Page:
Tanning Chemistry – The Science of Leather26 November 2009
By Anthony D Covington, Emeritus Professor of Leather Science, BSLT, University of Northampton.Reviewed by Dr Graham Lampard
This book is the culmination of Professor Tony Covington’s ‘30 odd years’ of thinking as a leather scientist. Perhaps surprisingly, although the title intimates that the main body of the book should cover tanning theory, the first point to make is that this is a book about the
science of leather in general. The latest ideas he and his leather research group have developed, the Link-Lock concept of tanning, are also set out in some detail.
As he says in the abstract on the back cover, ‘the aim of [the] book is to provide leather scientists and technologists with an understanding of how the reactions work, the nature of their outcomes and how the processes can be controlled and changed.’ It is an eminently readable book that is a comprehensive treatise on the theory of leathermaking. One omission though is finishing, which gets not a mention. (Is there a single book that covers the chemical and physical nature of finishing?).
The thorough contents page leads the reader succinctly to their required topics, via clear and concise sub-headings. There are references at the end of each of the 20 chapters.
The first 70 pages deal with the raw material, whether it is hide or skin, with the usual definitions and descriptions of the skin’s features and components.
The book then delves into the leathermaking process using the basic process as a guide. Chapters on curing and preservation; soaking; the pre-tanning processes are all succinctly written, with Professor Covington not afraid to throw in physical chemistry equations – the Arrhenius equation popping up, for instance, in the chapter on curing and preservation of hides and skins, in relation to temperature control, while pickling concepts are explained in terms of Donnan equilibrium conditions and Henderson Equations.
Given much of his career was devoted to the investigation of tanning chemistries, there are five chapters on the subject, six if you include chapter 19, which discusses the Link-Lock Concept (odd that it should be apart from the other tanning chapters, but it is such a new theory that one suspects Professor Covington was still developing the ideas as the book was being written). Again the chapters are clearly structured. What constitutes tanning begins proceedings, with definitions for hydrothermal stability, shrinkage temperature and the boil test. An interesting sub-section delves into formulating equations to gain an understanding of the most arcane of stability tests.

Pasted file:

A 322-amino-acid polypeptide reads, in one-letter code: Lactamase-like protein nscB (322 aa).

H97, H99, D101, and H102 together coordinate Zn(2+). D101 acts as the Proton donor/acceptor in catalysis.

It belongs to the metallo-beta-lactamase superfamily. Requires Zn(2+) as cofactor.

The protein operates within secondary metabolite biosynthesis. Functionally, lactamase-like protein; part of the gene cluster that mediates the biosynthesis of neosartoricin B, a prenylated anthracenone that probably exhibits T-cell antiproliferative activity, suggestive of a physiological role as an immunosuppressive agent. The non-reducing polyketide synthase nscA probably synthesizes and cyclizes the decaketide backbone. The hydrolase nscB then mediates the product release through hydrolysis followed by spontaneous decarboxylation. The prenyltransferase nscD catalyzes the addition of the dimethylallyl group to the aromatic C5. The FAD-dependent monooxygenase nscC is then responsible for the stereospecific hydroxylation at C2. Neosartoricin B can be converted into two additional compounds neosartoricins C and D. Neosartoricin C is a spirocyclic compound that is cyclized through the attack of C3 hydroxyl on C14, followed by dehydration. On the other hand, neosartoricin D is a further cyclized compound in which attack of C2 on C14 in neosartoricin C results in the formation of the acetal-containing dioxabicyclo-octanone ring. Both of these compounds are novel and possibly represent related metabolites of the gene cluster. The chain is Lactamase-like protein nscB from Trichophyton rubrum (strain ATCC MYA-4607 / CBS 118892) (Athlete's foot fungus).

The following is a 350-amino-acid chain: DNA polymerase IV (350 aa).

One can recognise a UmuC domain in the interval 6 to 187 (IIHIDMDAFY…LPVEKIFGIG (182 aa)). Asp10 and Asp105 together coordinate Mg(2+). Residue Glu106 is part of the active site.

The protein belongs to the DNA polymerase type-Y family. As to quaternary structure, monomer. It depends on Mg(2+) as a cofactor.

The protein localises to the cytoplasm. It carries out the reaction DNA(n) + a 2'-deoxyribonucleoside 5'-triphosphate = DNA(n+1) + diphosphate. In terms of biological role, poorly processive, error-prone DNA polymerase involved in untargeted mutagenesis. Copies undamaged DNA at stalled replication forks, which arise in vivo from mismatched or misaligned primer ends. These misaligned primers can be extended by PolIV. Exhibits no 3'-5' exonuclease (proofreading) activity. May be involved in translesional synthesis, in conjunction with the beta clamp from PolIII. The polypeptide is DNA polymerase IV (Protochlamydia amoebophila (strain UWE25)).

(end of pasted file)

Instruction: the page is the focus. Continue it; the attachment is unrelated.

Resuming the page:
There is an overview of the mineral tanning properties of the periodic table a la Nurtsen & Chakravorty’s seminal paper of 1958, and then in-depth reviews of the main tanning elements, followed by chapters on vegetable tanning and ‘other’ tannages. Post-tanning and drying complete the process chapters.
However, that is not quite all, apart from the theory of Link-Lock, another theme that runs through the book, is given a chapter, that of the future of leather processing. This has always been a subject close to the author’s heart and in this chapter he discusses what properties new leathers must have and reassuringly states: ‘much of this information is predictable from leather science and from experience in leather technology.’ The future of chrome tanning, non-chrome tanning for ‘chrome free’ leathers, single tanning options other than chrome, and natural tannages are all reviewed.
The book provides an excellent insight into the role of science in leather production, and I can see it becoming a standard textbook for students and leather chemists, sitting along side the Leather Technician’s handbook and the Leather Technologists’ Pocket Book.